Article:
As with many aspects of evolution, the process by which parents and offspring reach their different conclusions is not a conscious one. Young people don't explicitly check with their genes about what to do; rather, their genes predispose them to find certain characteristics appealing, just as genes predispose parents to find other characteristics more suitable.

"The 'good genes' mates offer relatively higher reproductive payoffs to the offspring (while potentially imposing costs to the parents), whereas 'good parent' mates offer relatively higher payoffs to the parents," Park added in an e-mail exchange. "So, to the extent that parents try to meddle in their children's mating business, they may want to tip the scale toward what's more beneficial for them."

While acknowledging the role of biology in shaping human behavior, historian Stephanie Coontz argues that the researchers did not draw a clear enough distinction between love and marriage. Evolution might play a big role in shaping the reproductive drive, she says, but it would be a mistake to think that the institution of marriage has primarily been about either love or reproduction.

Until very recently, Coontz contends, children and parents were rarely in conflict about whom to marry -- they both agreed that marriage was not about love, but about social and economic ties.

As recently as four decades ago, most American men said they wanted wives who would be good housekeepers. Most American women said they wanted husbands who were "industrious." In contrast to such expectations, U.S. men and women today invariably say they want partners who are intelligent and attractive.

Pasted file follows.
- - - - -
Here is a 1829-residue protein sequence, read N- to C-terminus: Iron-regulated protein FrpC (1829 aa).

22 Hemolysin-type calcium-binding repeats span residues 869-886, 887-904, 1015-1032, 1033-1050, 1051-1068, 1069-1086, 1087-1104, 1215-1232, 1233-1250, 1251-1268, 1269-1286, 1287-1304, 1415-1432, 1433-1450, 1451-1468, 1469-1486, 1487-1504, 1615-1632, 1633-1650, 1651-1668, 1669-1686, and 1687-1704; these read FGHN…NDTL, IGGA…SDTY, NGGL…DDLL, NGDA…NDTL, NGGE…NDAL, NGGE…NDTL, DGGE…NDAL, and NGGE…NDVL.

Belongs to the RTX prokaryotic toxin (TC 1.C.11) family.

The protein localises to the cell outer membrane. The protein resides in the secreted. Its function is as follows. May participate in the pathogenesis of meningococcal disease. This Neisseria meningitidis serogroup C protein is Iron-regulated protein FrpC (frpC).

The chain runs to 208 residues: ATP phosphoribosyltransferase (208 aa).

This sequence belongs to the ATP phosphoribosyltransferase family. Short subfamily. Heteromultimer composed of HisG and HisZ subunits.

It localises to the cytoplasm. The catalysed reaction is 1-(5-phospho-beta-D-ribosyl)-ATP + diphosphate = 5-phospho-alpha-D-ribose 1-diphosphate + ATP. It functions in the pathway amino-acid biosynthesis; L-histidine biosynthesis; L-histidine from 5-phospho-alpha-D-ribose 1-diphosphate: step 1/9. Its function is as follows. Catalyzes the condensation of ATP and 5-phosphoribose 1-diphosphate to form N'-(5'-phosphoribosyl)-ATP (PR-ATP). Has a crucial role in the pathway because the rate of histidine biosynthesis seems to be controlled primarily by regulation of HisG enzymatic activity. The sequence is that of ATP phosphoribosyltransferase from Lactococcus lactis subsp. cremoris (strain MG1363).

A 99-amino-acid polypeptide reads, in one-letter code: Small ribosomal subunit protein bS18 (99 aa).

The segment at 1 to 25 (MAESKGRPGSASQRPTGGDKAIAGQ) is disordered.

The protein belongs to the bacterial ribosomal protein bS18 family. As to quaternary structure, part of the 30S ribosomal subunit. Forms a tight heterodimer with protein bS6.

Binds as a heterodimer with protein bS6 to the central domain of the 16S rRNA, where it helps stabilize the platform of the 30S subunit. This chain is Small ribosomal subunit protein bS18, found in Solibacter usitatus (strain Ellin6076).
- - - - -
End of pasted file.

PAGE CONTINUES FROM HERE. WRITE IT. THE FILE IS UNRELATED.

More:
Nearly everyone in the West -- and growing numbers of young people elsewhere in the world -- believes in the ideal of marrying for love, an idea that would have been ludicrous and dangerous a century ago, said Coontz, author of "Marriage, a History: How Love Conquered Marriage." Coontz traces the change in attitudes about marriage to the fact that growing economic self-reliance has made it less likely that people need to marry for money.

"Until the 1960s, marriage was the best way a woman could invest in her economic future," Coontz said. "Now marriage is a risky proposition, especially for a low-wage woman, given her pool" of potential mates. A woman who marries someone who is an economic and social drain, in other words, might be better off single today because she can earn her own living.

"Marriage as an institution is a completely unique human invention, and a very political one," Coontz said. "It has to do with making alliances beyond the mating pair, which is why there are so many cultures that allow you to marry someone who is not mate-able. In ancient Sudan, parents would engage their children young, and if one of the children died, the parents would marry the living child to the tablet of the dead child -- to the 'death certificate.' "